Thus, the aim of this study was to identify factors influencing the adoption, implementation and maintenance of the Svendborgproject (SP) – an effective real-world programme comprising schools to implement triple the amount of physical education (PE) in pre-school to sixth grade in six primary schools in the municipality of Svendborg, Denmark. SP has been maintained for ten years and scaled up to all municipal schools since it was initiated in 2008.

The Reach, Effectiveness, Adoption, Implementation and Maintenance framework (RE-AIM) was applied as an analytic tool through a convergent mixed method triangulation design.

Results show that SP has been implemented with high fidelity and become an established part of the municipality and school identity. The successful implementation and dissemination of the programme has been enabled through the introduction of a predominantly bottom-up approach combined with simple non-negotiable requirements. The results show that this combination has led to a better fit of programmes to the individual school context while still obtaining high implementation fidelity. Finally, the early integration of research has legitimated and benefitted the programme.

Louise Stjerne Knudsen, Thomas Skovgaard & Thomas Bredahl

The benefits of physical activity for children's health, both mental and physical, and its positive effects on academic achievement are well established. Research also emphasises that schools could provide a natural setting for regular physical activity. There is, however, a limited amount of knowledge about teachers' views when it comes to integrating physical activity as part of teaching. The aim of this study is to understand teachers' motivation for integrating physical activity as part of teaching and to assess their need for guidance and support.

Methods & Analysis:
The study uses an explanatory sequential mixed-methods design. Schools from across Denmark are included in the sample. The design comprises two separated phases-a quantitative and qualitative phase. The quantitative phase is guided by the self-determination theory where teachers' motivation will be measured using the Work Task Motivation Scale for Teachers. The theory of scaffolding guides the qualitative phase, which consists of in-depth interviews with participants selected from the quantitative phase based on levels of motivation and on demographic information. In accordance with the study aims, the analysis of data will identify teachers' internal and external levels of motivation. The purpose of the qualitative phase is to enhance understanding of teachers' motivation and of their need for support in the use of physical activity in teaching.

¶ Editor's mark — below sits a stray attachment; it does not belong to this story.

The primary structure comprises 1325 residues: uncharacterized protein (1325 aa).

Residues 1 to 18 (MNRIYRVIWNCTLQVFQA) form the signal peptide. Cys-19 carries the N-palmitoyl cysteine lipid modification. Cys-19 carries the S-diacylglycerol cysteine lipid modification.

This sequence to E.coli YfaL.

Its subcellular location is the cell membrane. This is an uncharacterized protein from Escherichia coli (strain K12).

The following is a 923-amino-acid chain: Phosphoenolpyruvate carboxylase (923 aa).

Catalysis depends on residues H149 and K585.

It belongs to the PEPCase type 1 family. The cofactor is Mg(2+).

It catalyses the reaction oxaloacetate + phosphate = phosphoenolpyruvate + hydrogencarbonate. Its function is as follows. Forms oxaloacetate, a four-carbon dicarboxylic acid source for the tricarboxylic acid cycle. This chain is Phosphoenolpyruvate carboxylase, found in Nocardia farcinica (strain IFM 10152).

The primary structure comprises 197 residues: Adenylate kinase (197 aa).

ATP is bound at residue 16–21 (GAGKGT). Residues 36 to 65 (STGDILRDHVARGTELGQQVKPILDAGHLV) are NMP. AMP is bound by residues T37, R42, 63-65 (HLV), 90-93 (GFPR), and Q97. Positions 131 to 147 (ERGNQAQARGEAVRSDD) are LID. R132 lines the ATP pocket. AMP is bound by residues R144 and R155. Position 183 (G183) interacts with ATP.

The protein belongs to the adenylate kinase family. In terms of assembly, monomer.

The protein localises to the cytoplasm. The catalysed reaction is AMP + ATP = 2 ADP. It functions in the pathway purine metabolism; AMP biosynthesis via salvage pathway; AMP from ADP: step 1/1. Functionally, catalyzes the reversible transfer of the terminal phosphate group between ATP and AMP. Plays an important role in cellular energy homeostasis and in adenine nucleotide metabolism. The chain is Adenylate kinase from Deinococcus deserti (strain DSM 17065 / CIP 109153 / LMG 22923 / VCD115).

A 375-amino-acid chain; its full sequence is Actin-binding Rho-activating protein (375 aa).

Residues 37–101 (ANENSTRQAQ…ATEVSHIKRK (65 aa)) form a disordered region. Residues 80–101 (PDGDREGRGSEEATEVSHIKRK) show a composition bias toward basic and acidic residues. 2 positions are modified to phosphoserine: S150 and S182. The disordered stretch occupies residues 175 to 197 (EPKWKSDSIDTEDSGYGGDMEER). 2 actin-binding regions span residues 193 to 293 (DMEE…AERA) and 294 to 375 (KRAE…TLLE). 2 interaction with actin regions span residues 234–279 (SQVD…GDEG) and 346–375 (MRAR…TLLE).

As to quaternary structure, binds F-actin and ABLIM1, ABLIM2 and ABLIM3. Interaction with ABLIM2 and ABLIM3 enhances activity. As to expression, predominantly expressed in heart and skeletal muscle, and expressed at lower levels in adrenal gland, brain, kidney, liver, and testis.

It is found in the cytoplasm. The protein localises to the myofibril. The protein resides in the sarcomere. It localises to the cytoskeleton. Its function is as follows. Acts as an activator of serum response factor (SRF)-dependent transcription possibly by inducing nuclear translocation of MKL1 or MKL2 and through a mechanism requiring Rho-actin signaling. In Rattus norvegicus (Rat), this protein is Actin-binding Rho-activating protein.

Ethics & Dissemination:
All relevant ethics approvals have been acquired. All participants in this study will provide written informed consent prior to data collection. All data emerging from the quantitative and qualitative phase will be anonymised for analysis. Ethics approval was requested from the Regional Committee on Health Research Ethics for Southern Denmark approval ID S-20162000-40 and the Danish Data Protection Agency approval ID 16/15491). The study was deemed not notifiable by both authorities.

Lars Breum Christiansen, Pernille Lund-Cramer, Ruben Brondeel, Søren Smedegaard, Anne-Didde Holt & Thomas Skovgaard

Physical activity at school can improve the mental health of all children – especially if it targets children's developmental needs and is carried out in a positive social climate. The purpose of the present study was to examine the effect of a 9-month school intervention focusing on physical self-worth, self-perceived sport competence, body attractiveness, social competences and global self-worth in children aged 10–13 years.

Taking self-determination theory as its starting point, the intervention was developed and pilot-tested in close co-operation with schools. It targeted 1) PE lessons, 2) in-class activity outside PE, and 3) physical activity during break-time. It used a cluster-randomized design to select 24 Danish schools either for intervention or for control. Survey data on self-perception variables, socio-demographics and physical activity was collected prior to intervention and after 9 months.